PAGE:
Don’t Waste your Money Boosting Facebook Posts

Facebook is a great business tool, but some of its features are better than others.

This article was written by Yael Warman, Content Manager at Leverate.

Behold the massive world of Facebook. With more than 1.71 billion active users (1.57 billion on mobile), marketers around the world know that in order to reach audiences, Facebook is a must-have tool.

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For your brokerage, having a Facebook presence means having the opportunity to be found more easily by potential traders, sharing your knowledge with your audience and establishing yourself as an industry expert, promoting your content, sharing promotions and developing a strong brand identity in a tone that is more casual, friendly and relatable to your audience.

Using Facebook to generate leads is one aspect of Facebook that fascinates marketers and one that you should be pursuing, but in order to make sure you are not throwing your marketing dollars down the drain, I want to talk to you about the dos and don’ts.

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DON’T boost your posts. Ahhhh, there, I said it.

Back story

Let me give you a bit of the back story first. About four years ago, after having launched its ad platform, Facebook realized it wasn’t so easy to manage and so it decided to introduce the very easy-to-use ‘promote post’ feature, which allowed you to promote your posts directly from your Facebook page. Promote post later became ‘boost post’, but remained the same in nature.

With organic reach going down by the minute, many marketers are giving posts a bit of paid help and many are turning to the boost post function for this. I know, boosting posts is so easy, the button is right there and with literally two clicks of the mouse it’s done, but beware. Boosting posts is essentially the short way of creating a Facebook ad, however, it is also the wrong way of doing it.

Why is it such a bad idea to boost a post?

  1. You can’t choose your objective. When you click on that boost button to promote one of your posts, Facebook will let you choose an audience, budget and set the duration of your campaign. What it doesn’t let you choose is your objective and that is one of the reason why boosting a post is not a good idea. The default objective of the boost feature is set as ‘Page post engagement’. Well, what if your post has the objective of generating website clicks? Sorry, nope, nada. Facebook will optimize for engagement, so while your post may get a ton of likes and maybe even comments, just a small fraction of those users who see your post will click through to your website.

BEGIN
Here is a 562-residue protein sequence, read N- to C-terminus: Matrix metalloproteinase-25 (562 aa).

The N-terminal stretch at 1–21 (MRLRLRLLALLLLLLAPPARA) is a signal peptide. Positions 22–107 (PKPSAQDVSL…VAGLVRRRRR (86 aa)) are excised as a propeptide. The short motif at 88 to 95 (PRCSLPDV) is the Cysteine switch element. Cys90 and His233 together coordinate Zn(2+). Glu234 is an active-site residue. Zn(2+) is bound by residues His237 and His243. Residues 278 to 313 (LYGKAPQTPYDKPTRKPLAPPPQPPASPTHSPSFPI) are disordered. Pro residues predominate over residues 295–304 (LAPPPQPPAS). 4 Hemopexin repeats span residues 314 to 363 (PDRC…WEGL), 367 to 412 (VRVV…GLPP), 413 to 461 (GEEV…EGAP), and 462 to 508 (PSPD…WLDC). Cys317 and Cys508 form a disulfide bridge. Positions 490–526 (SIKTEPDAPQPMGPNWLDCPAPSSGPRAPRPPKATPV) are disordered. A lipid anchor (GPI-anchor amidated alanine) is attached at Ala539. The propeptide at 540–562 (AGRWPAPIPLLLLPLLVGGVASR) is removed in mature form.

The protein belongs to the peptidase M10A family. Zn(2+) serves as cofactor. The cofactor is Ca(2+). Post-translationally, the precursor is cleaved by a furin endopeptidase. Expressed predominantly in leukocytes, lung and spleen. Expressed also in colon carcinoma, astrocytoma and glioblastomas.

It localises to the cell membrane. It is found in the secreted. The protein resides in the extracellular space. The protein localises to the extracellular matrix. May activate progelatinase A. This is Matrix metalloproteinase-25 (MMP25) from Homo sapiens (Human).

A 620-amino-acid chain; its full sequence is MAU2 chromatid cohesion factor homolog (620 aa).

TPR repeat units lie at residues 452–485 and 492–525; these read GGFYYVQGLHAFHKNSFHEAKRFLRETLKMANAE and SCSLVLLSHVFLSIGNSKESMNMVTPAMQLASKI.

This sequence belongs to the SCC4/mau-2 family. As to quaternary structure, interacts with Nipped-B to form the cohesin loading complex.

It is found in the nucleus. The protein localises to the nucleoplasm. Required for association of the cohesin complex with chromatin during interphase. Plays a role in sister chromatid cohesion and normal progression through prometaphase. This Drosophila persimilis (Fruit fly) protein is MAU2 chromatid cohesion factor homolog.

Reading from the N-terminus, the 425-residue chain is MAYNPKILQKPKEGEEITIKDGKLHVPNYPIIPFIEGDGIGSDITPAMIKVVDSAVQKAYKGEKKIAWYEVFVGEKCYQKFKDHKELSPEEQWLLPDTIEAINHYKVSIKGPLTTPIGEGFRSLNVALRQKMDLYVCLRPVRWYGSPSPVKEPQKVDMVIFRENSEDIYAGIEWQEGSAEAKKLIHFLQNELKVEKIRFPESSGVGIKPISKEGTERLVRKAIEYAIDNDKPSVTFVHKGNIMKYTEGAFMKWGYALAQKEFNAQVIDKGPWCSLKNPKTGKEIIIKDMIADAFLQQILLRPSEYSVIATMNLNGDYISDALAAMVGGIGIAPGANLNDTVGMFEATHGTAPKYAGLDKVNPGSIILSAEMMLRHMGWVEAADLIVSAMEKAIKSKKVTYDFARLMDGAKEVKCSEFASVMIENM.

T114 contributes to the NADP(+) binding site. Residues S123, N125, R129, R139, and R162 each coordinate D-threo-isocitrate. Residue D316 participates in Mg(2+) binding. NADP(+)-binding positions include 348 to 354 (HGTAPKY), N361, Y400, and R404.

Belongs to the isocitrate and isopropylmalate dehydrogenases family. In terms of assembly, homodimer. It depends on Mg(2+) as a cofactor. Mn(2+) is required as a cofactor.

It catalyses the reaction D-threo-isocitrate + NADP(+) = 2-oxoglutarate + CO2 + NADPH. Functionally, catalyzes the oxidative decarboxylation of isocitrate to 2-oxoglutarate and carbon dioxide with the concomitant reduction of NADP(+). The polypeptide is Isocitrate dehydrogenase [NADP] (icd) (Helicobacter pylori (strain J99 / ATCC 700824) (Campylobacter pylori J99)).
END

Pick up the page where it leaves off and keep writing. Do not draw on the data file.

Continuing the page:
2. The targeting isn’t great. When you are selecting your targeting options on the boost post interface, Facebook will ask you if you want to target 1) people who like your page, 2) people who like your page and their friends and 3) people you choose through targeting. The first two options will put your post in front of an audience comprised of around 30% irrelevant users, so forget about those. The third option, while it does let you choose certain criteria, offers rather limited choices, so you’ll still be wasting your budget.
  3. You can’t choose placement. When you are using boost post, Facebook doesn’t let you choose where you want to place your ads. The default options for placement are Desktop News Feed and Mobile News Feed and Facebook will choose the cheapest in order to “optimize” your campaign. I put optimize in quotation marks, because if Facebook doesn’t know what your objective is, then it can destroy your campaign rather than optimize it. Let’s say your objective is to get people to open an account with your brokerage and Facebook decided to place 99% of your budget on Mobile News Feed because it is cheaper and this made sense to its algorithm. Conversion on mobile is two to three lower than on desktop even with the most responsive of sites, so if your objective is conversion and Facebook decides to shoot most of your budget towards mobile, the chances of you achieving your objective are slim at best.

What about the dos?

Do create ads using the Ads Manager interface. While it may take you a few minutes longer to go this route, Ads Manager will let you choose the most suitable objective for your campaign, your target audience much more specifically and allow you to select where your ads get placed. This kind of control over your campaign will undoubtedly guarantee a much better ROI.

There you have it. A kick in the seat of the pants and a slap in the face…book for you. I hope it helps you truly optimize your social media dollars.

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